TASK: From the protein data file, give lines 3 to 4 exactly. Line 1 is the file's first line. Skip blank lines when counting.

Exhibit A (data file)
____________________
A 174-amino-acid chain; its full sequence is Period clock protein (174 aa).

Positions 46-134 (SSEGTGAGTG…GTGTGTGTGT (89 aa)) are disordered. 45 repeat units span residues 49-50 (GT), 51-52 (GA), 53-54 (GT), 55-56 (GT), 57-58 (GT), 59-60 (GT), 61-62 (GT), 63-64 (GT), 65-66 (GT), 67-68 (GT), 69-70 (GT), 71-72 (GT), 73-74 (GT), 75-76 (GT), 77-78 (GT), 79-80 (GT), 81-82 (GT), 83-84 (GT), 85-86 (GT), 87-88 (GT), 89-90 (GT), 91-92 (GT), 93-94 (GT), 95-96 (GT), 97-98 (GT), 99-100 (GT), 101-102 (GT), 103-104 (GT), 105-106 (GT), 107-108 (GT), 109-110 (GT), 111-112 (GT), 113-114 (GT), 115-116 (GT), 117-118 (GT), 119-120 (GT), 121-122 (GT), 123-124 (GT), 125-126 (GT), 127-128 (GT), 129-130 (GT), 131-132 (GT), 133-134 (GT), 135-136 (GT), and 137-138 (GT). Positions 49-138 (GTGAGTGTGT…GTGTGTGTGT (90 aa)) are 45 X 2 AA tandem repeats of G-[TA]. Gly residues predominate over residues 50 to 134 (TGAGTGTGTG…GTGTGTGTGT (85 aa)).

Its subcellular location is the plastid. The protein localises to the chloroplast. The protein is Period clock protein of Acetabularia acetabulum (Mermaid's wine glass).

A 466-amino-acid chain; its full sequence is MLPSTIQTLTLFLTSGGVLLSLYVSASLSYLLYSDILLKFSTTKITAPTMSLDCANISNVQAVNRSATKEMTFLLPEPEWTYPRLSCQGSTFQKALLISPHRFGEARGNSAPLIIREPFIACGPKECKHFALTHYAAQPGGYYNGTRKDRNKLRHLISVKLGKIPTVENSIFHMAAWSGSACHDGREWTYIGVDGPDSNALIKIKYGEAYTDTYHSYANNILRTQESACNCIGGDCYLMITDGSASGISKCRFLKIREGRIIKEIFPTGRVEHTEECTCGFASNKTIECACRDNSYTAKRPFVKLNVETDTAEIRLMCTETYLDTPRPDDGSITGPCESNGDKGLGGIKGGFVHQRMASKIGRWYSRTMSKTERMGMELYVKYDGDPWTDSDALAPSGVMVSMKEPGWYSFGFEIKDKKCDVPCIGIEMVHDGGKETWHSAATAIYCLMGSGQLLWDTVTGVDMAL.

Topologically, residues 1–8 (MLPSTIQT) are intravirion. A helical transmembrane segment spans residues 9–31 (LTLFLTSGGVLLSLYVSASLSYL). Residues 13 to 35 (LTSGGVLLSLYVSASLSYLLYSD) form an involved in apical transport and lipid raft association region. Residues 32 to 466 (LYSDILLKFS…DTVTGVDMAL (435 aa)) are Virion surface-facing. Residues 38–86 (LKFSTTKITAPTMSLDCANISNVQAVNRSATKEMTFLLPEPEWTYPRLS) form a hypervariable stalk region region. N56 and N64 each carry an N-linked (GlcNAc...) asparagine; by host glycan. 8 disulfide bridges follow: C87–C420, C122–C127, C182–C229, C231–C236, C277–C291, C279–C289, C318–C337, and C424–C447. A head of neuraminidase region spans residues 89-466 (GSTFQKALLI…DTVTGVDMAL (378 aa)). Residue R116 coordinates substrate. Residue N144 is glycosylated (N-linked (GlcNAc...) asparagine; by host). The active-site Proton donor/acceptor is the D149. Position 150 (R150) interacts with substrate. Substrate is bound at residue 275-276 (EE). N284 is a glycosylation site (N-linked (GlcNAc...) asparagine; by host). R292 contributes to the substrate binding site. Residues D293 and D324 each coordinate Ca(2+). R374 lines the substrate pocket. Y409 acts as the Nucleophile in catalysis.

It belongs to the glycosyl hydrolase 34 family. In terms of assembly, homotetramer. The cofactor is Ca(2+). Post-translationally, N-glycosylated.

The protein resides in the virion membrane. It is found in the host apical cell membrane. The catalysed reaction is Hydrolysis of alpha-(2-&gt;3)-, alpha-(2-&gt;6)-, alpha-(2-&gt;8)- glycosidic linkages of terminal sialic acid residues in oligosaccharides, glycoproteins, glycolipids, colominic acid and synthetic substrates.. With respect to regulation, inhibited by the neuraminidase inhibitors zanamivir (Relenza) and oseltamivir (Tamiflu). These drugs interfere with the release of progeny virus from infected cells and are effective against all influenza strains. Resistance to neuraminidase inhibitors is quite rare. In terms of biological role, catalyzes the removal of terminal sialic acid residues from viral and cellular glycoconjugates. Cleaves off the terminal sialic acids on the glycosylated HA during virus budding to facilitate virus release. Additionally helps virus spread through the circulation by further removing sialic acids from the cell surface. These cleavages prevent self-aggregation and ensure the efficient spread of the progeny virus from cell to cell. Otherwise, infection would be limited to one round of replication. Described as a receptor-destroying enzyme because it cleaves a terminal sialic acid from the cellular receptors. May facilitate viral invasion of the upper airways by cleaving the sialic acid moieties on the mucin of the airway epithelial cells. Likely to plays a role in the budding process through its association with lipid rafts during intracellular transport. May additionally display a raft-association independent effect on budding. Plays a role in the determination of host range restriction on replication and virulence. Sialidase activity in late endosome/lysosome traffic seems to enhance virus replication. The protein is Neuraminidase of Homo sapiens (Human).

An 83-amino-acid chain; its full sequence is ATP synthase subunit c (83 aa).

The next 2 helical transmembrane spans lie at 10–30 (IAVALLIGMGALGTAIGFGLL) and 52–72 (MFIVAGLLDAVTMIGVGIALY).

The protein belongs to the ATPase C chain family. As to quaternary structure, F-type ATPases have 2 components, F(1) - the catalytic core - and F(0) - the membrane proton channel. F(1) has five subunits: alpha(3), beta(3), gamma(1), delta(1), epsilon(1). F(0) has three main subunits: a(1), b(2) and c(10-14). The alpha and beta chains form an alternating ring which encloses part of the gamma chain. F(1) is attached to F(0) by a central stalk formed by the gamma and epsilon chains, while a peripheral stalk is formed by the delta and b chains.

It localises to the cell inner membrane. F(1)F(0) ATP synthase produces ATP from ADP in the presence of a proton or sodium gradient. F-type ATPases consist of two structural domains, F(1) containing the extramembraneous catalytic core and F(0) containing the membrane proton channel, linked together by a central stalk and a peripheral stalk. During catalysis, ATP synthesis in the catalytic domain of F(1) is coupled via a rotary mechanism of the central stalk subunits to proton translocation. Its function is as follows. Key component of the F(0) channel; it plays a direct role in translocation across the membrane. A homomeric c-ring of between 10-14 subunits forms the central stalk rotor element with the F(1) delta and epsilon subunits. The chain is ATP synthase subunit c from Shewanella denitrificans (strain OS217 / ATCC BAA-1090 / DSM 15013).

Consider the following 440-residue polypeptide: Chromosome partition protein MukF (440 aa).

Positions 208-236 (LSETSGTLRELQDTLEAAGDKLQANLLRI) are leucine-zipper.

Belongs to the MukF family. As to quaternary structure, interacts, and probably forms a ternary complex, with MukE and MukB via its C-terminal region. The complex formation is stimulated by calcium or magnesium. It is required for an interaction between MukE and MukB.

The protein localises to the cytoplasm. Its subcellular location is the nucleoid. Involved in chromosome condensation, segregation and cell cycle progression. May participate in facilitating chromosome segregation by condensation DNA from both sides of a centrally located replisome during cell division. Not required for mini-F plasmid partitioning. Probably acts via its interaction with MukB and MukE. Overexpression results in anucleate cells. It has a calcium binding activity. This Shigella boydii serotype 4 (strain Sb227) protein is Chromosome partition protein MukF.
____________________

Its subcellular location is the plastid. The protein localises to the chloroplast. The protein is Period clock protein of Acetabularia acetabulum (Mermaid's wine glass).

A 466-amino-acid chain; its full sequence is MLPSTIQTLTLFLTSGGVLLSLYVSASLSYLLYSDILLKFSTTKITAPTMSLDCANISNVQAVNRSATKEMTFLLPEPEWTYPRLSCQGSTFQKALLISPHRFGEARGNSAPLIIREPFIACGPKECKHFALTHYAAQPGGYYNGTRKDRNKLRHLISVKLGKIPTVENSIFHMAAWSGSACHDGREWTYIGVDGPDSNALIKIKYGEAYTDTYHSYANNILRTQESACNCIGGDCYLMITDGSASGISKCRFLKIREGRIIKEIFPTGRVEHTEECTCGFASNKTIECACRDNSYTAKRPFVKLNVETDTAEIRLMCTETYLDTPRPDDGSITGPCESNGDKGLGGIKGGFVHQRMASKIGRWYSRTMSKTERMGMELYVKYDGDPWTDSDALAPSGVMVSMKEPGWYSFGFEIKDKKCDVPCIGIEMVHDGGKETWHSAATAIYCLMGSGQLLWDTVTGVDMAL.